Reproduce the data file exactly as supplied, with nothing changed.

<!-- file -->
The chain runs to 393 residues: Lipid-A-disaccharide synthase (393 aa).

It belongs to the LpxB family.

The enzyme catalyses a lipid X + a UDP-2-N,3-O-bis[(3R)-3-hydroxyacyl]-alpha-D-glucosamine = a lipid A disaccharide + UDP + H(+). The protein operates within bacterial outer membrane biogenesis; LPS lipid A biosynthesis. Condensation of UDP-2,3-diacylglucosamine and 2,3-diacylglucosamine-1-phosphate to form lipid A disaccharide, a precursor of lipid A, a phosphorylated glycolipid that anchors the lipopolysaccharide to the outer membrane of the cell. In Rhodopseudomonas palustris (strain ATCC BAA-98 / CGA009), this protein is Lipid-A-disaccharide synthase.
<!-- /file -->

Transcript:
The chain runs to 393 residues: Lipid-A-disaccharide synthase (393 aa).

It belongs to the LpxB family.

The enzyme catalyses a lipid X + a UDP-2-N,3-O-bis[(3R)-3-hydroxyacyl]-alpha-D-glucosamine = a lipid A disaccharide + UDP + H(+). The protein operates within bacterial outer membrane biogenesis; LPS lipid A biosynthesis. Condensation of UDP-2,3-diacylglucosamine and 2,3-diacylglucosamine-1-phosphate to form lipid A disaccharide, a precursor of lipid A, a phosphorylated glycolipid that anchors the lipopolysaccharide to the outer membrane of the cell. In Rhodopseudomonas palustris (strain ATCC BAA-98 / CGA009), this protein is Lipid-A-disaccharide synthase.